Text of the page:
- Wednesday, 10 November 2010 15:47
A distressing development has occurred with the canonization process for the Servant of God Archbishop Fulton J. Sheen has been suspended by the Bishop of Peoria, Daniel Jenky, CSC. The issue seems to be the refusal of the Archdiocese of New York to return the mortal remains of Sheen to his home diocese of Peoria; the archbishop died in 1979 at the age of 84, and was entombed in the crypt of the famed Cathedral of Saint Patrick. Earlier that year he met Pope John Paul II in Saint Patrick’s Cathedral in a terrific embrace of brothers. The life and work of Archbishop Sheen might be likened to being a 20th century Saint Dominic of Guzman. After serving for three years (1966-69) as the Bishop of Rochester (NY), Fulton returned to New York City. The diocesan phase of the process was concluded in 2008.
Bishop Jenky’s statement follows:
It is with great sadness and disappointment, Bishop Jenky announces that after nine years of effort and sacrifice, the Diocese of Peoria is suspending its efforts on behalf of the Beatification of Fulton J. Sheen. The Archdiocese of New York has made it clear that it is not likely that they will ever transfer the remains of Fulton J. Sheen to his home diocese of Peoria. The Bishop hopes that the Archdiocese of New York, in whose Cathedral crypt the earthly remains of the Servant of God are still entombed, might now assume this responsibility. In this endeavor he would pledge the cooperation of his diocese. The bishop urges the clergy, faithful and religious of Peoria to continue to pray for the Cause of Archbishop Sheen whose heroic virtues in announcing the Gospel and serving the poor were an extraordinary blessing in the life of the Catholic Church. The bishop would also like to remind all in his diocese and all those throughout the world who have so enthusiastically supported the Sheen Cause that finally it is only God who makes saints, not men.
The Diocese of Peoria remains committed to promote the message of the great priest, Fulton J. Sheen within our Diocese and to continue to develop our museum and research center devoted to his life.
- Thursday, 01 July 2010 06:28
Among the decrees promulgated by Archbishop Angelo Amato, SDB, Prefect of the Congregation for Saints, is the recognition of heroic virtue of the Servant of God Maria Kaupas (in history Casimira Kaupas). She founded the Congregation of Sisters of Saint Casimir, in Scranton, PA, on August 29, 1907.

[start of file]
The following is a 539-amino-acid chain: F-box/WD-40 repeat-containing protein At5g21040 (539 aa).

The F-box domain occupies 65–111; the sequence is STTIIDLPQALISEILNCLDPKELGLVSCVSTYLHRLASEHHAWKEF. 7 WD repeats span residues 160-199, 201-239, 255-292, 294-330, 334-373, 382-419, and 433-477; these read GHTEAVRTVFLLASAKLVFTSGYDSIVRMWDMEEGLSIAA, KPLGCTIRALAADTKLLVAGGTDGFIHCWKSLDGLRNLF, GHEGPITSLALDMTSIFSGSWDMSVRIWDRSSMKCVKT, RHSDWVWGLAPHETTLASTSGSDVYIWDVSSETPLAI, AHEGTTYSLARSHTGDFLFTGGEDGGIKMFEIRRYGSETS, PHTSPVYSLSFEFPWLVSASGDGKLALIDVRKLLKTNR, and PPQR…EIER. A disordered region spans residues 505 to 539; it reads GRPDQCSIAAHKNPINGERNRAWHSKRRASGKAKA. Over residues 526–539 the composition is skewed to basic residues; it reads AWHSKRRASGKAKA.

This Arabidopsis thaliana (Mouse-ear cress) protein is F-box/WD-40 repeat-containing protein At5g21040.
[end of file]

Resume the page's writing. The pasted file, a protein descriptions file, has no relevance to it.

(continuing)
Casimira Kaupas was born in Ramygala, Lithuania on January 6, 1880 and died in Chicago on April 17, 1940. She faced bone cancer for eight years.
Now, this foundress will be known as the Venerable Servant of God Maria Kaupas. The next step is to identify and verify a miracle so that she can be beatified.
- Saturday, 24 April 2010 10:49
Today is the 10th anniversary of the beatification of Mother Maria Elizabeth Hesselblad, the woman who re-established the Swedish branch of the Order of the Most Holy Savior of Saint Bridget —Bridgettine Order after centuries of the charism’s absence, in 1911. This is the order of nuns founded by Saint Bridget (Birgitta) of Sweden (1303-1373).
Saint Bridget of Sweden, not to be confused with the Irish saint, was named co-paroness of Europe on October 1, 1999.
Today the order numbers some 700 sisters in 50 houses around the world. In the USA, there is one house of Bridgettine nuns, in Darien, Connecticut, in the Diocese of Bridgeport. The order has about a 4% growth per annum with about 30 novices entering yearly. Info on Wiki can be read here.
There is a group of Bridgetine monks in Oregon, themselves re-founded in 1976.
Blessed Maria Elizabeth Hesselblad’s liturgical memorial is June 4.
- Wednesday, 24 March 2010 09:02
Today is the 30th anniversary of the assassination of Oscar A. Romero, Archbishop of San Salvador, in El Salvador. He was murdered while celebrating Mass at a cancer hospital where he lived. Finishing the homily, a group of military death squad shot Romero.
Óscar Arnulfo Romero y Galdámez was the fourth archbishop of San Salvador, (August 15, 1917 – March 24, 1980). It is noted that during his time as the archbishop he had a conversion in which the Lord gave him the grace to be closer to his people and to preach the gospel of Jesus Christ which sets people free from those things which shackle us: the disordered desires of money, power, and fame. Also, the murders of 12 Catholic priests during his three years as archbishop of San Salvador. Romero denounced injustice and violations of human rights in El Salvador and supported public demonstrations for of the people for freedom. He was the voice of the Salvadoran people when all other voices were killed off or otherwise silenced.
In 1997, Archbishops Arturo Rivera and then Fernando Sáenz Lacalle (a priest of Opus Dei) opened and fostered the cause for canonization for Romero, and Pope John Paul II gave him the title of Servant of God. The process continues, even surpassing certain hurdles.